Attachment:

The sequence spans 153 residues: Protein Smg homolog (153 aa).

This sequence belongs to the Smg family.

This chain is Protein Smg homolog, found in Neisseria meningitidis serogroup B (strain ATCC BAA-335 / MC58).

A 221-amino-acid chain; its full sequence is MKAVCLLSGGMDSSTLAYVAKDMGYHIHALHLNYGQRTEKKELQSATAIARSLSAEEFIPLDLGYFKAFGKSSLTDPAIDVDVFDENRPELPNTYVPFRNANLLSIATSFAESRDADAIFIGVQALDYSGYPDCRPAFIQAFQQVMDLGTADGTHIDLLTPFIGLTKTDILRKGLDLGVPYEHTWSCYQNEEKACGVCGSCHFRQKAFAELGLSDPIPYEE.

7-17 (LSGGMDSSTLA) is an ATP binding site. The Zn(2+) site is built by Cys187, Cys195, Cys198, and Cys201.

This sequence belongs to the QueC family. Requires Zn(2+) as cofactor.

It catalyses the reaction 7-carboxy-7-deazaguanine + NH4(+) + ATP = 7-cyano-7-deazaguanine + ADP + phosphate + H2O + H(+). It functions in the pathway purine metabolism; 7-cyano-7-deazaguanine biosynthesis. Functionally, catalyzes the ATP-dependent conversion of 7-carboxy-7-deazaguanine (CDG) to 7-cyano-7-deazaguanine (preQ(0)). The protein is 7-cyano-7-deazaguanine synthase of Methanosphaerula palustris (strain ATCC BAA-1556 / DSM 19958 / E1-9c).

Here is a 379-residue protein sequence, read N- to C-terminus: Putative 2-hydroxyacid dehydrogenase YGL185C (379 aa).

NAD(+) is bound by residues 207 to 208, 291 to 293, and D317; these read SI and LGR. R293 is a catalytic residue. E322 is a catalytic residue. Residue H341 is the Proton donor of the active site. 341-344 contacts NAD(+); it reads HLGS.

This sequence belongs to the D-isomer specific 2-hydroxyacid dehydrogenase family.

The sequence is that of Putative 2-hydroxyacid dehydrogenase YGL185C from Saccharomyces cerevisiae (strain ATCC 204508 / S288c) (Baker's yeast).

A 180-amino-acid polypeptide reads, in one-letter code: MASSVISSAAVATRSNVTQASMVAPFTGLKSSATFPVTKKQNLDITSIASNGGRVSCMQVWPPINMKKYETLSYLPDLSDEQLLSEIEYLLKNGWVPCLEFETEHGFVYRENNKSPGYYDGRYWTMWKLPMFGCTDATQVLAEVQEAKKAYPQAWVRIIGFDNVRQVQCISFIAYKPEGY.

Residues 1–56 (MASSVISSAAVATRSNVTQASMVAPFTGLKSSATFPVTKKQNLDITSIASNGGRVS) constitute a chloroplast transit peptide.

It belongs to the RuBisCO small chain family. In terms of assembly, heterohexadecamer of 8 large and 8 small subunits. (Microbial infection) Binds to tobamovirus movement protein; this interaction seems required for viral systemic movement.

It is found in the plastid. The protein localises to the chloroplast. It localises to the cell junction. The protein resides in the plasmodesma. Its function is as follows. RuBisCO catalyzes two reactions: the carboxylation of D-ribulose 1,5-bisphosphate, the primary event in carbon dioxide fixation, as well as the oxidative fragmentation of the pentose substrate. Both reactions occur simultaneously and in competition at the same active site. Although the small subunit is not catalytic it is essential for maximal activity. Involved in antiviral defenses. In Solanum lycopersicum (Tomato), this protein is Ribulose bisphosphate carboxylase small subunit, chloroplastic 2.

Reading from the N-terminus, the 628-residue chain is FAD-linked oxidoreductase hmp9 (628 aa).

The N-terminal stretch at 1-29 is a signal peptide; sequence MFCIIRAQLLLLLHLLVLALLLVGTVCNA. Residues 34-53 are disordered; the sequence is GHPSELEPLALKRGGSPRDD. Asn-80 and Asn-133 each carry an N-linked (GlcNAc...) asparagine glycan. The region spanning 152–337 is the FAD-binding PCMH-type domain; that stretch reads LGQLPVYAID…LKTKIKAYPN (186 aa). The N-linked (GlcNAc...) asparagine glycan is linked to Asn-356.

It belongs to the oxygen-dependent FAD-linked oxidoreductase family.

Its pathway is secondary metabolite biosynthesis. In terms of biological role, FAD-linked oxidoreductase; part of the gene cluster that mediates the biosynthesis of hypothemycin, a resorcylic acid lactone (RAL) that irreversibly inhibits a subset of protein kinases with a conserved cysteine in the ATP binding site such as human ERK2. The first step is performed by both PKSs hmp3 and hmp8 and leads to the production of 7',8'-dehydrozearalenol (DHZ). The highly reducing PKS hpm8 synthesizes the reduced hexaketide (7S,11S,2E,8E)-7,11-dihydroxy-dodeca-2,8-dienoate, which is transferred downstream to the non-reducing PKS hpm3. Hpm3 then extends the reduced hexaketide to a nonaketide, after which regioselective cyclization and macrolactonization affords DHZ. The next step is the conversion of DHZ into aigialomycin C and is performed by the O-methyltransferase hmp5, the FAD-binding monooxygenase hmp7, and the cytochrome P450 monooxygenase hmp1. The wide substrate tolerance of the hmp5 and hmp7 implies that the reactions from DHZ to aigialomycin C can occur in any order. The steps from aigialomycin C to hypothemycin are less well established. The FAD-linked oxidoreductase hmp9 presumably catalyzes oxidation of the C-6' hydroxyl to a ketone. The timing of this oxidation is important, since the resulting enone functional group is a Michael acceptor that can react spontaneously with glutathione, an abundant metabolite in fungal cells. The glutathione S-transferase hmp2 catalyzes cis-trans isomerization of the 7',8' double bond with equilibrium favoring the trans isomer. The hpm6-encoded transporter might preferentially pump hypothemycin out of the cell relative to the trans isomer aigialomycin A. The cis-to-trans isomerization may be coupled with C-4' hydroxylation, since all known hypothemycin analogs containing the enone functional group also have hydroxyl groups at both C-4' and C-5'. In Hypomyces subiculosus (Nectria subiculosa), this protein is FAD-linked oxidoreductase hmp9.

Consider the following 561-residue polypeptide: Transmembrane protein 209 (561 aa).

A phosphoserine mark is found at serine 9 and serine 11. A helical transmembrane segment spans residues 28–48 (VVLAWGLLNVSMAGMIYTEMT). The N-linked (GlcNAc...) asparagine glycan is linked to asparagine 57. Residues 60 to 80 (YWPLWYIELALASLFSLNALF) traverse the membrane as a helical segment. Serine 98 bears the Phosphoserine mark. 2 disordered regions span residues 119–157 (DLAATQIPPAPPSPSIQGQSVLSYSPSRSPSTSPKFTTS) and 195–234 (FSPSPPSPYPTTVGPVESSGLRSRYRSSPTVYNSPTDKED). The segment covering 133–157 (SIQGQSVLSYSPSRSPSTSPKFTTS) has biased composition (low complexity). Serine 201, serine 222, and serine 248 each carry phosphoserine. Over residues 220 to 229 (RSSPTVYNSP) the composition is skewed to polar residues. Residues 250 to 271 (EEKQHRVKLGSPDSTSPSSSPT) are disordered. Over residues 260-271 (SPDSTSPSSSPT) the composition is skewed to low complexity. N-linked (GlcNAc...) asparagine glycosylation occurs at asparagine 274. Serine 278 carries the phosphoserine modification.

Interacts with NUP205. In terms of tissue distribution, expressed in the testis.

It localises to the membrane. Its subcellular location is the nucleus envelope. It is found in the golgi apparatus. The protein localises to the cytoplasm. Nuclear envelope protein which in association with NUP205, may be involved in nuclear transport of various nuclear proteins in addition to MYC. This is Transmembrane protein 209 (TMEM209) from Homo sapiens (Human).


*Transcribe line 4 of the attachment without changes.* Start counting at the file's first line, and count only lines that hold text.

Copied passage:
A 221-amino-acid chain; its full sequence is MKAVCLLSGGMDSSTLAYVAKDMGYHIHALHLNYGQRTEKKELQSATAIARSLSAEEFIPLDLGYFKAFGKSSLTDPAIDVDVFDENRPELPNTYVPFRNANLLSIATSFAESRDADAIFIGVQALDYSGYPDCRPAFIQAFQQVMDLGTADGTHIDLLTPFIGLTKTDILRKGLDLGVPYEHTWSCYQNEEKACGVCGSCHFRQKAFAELGLSDPIPYEE.